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Florida State University & Our Relationship with the Seminole Tribe of Florida

This guide will provide resources that speak to the evolving relationship between FSU and the Seminole Tribe of Florida.

Researching Seminole History & Culture

Books and other media in the FSU Libraries are organized using categories and terminology that privilege a Western, European worldview. As a result, scholars seeking information about non-Western cultures must often use multiple search strategies to find relevant materials. Researchers interested in discovering materials about the Seminoles and other Indigenous peoples are encouraged to use a combination of Western and Indigenous names and keywords in their search strategies.

The Library of Congress system, which we use at FSU Libraries, has a system of subject headings, or standardized tags that we apply to materials to describe their contents. These, too, often use terminology that may not be used by the Indigenous peoples they describe. For example, library catalogs will use the term "Seminole Indians" in most places. This tag does not distinguish between the Seminole Tribe of Florida and the Seminole Nation of Oklahoma, although you can combine "Seminole Indians" with either state name in your search to narrow the results accordingly.  Note that authors may use other terminology or variant spellings, so it's a good idea to try multiple search terms.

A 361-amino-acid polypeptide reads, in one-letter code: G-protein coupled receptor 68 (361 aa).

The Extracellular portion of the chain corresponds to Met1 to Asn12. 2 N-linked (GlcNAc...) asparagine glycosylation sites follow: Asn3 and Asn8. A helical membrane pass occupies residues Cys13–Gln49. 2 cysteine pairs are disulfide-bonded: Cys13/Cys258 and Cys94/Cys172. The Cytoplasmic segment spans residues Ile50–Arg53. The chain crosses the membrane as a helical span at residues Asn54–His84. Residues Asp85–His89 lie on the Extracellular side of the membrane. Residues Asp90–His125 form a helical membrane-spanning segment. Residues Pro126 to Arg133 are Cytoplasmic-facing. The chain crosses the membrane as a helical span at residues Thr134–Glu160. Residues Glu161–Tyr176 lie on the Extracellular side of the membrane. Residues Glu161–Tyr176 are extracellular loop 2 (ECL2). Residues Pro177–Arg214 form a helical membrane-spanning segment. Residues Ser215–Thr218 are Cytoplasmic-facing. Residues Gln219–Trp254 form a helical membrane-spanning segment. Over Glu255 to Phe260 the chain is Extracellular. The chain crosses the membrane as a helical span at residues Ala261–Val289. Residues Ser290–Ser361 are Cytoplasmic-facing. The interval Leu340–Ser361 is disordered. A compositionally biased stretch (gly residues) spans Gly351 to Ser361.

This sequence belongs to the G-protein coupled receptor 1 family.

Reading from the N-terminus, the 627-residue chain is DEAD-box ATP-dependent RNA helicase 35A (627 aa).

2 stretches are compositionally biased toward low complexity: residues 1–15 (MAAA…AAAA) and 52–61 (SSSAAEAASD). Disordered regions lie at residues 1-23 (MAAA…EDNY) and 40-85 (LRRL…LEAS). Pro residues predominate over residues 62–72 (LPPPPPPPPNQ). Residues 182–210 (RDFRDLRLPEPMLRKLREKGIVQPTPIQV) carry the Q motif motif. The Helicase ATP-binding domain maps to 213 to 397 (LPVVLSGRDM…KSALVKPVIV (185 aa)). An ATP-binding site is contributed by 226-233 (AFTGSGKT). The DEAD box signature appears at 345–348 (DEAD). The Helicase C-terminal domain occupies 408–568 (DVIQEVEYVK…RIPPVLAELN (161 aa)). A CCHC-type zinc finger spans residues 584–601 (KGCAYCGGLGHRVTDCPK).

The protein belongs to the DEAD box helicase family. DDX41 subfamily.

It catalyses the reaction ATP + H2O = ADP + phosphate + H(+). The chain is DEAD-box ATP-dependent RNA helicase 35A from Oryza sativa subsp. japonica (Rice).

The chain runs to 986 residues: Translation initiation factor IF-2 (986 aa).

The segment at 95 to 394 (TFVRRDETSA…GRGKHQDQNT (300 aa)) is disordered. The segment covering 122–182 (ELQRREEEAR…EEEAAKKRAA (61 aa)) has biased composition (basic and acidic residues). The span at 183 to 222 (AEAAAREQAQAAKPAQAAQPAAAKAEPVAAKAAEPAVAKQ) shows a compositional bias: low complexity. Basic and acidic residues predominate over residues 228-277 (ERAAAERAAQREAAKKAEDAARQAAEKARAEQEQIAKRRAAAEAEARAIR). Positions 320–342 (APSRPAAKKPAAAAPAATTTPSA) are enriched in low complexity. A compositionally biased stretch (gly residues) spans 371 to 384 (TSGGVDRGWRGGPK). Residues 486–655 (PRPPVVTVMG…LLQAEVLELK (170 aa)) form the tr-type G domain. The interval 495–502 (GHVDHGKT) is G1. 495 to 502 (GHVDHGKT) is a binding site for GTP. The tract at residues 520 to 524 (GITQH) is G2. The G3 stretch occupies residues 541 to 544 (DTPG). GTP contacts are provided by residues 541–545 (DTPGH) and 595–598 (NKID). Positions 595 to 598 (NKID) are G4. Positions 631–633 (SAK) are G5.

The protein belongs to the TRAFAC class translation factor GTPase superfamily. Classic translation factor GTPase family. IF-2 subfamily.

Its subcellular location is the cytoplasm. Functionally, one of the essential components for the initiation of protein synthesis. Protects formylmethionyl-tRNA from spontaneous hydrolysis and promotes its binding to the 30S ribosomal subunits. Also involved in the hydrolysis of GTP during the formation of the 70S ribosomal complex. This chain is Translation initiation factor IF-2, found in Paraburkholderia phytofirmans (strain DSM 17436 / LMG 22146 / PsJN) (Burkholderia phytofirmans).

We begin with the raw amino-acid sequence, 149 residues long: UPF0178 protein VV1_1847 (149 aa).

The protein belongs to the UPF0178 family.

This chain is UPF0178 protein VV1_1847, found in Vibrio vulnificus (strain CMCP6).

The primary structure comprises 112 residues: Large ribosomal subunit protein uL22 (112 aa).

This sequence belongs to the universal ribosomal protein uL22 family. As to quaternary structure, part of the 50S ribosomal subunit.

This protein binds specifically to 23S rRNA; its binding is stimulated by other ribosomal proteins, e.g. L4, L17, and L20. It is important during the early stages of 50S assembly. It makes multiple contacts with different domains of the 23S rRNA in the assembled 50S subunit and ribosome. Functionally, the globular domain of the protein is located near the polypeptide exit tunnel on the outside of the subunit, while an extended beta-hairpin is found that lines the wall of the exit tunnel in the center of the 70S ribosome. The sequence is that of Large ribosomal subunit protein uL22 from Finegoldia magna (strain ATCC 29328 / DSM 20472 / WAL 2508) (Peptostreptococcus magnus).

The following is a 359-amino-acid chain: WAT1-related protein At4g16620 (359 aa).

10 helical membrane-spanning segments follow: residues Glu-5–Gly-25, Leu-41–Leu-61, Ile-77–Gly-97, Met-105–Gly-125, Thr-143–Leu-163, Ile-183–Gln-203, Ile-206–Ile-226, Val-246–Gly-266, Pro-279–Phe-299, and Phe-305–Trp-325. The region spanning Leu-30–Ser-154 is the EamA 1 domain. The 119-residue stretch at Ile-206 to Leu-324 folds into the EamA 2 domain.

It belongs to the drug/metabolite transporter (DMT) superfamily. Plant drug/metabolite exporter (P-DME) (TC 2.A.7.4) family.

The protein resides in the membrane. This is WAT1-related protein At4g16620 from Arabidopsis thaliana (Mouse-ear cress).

Ask a librarian for help developing search terms if you need assistance.

For tips on using the features of OneSearch to refine your search results, try this short demonstration video.

Select sources on Seminole history and culture

"While there is a great deal of information written on the Seminole Tribe and its history, much of this work suffers from not working with Tribal sources."

This quotation from the Seminole Tribe of Florida, given along with a select bibliography provided on their website, evokes a long history of European and American scholars approaching Native Americans as objects of study rather than as knowledge keepers and scholars in their own right. Many contemporary scholars, both Native and non-Native, are working to undo this unfortunate tradition through relationship building and research collaborations. The field of Native American & Indigenous Studies (NAIS) is just one of many scholarly endeavors in which Indigenous knowledge and methods are being incorporated into the practices of scholars at academic institutions of all types.

We share the bibliographic advice of the Seminole Tribe to "Please be critical readers."

For additional readings about the history of Native peoples in Florida and the U.S. Southeast, consider the following:

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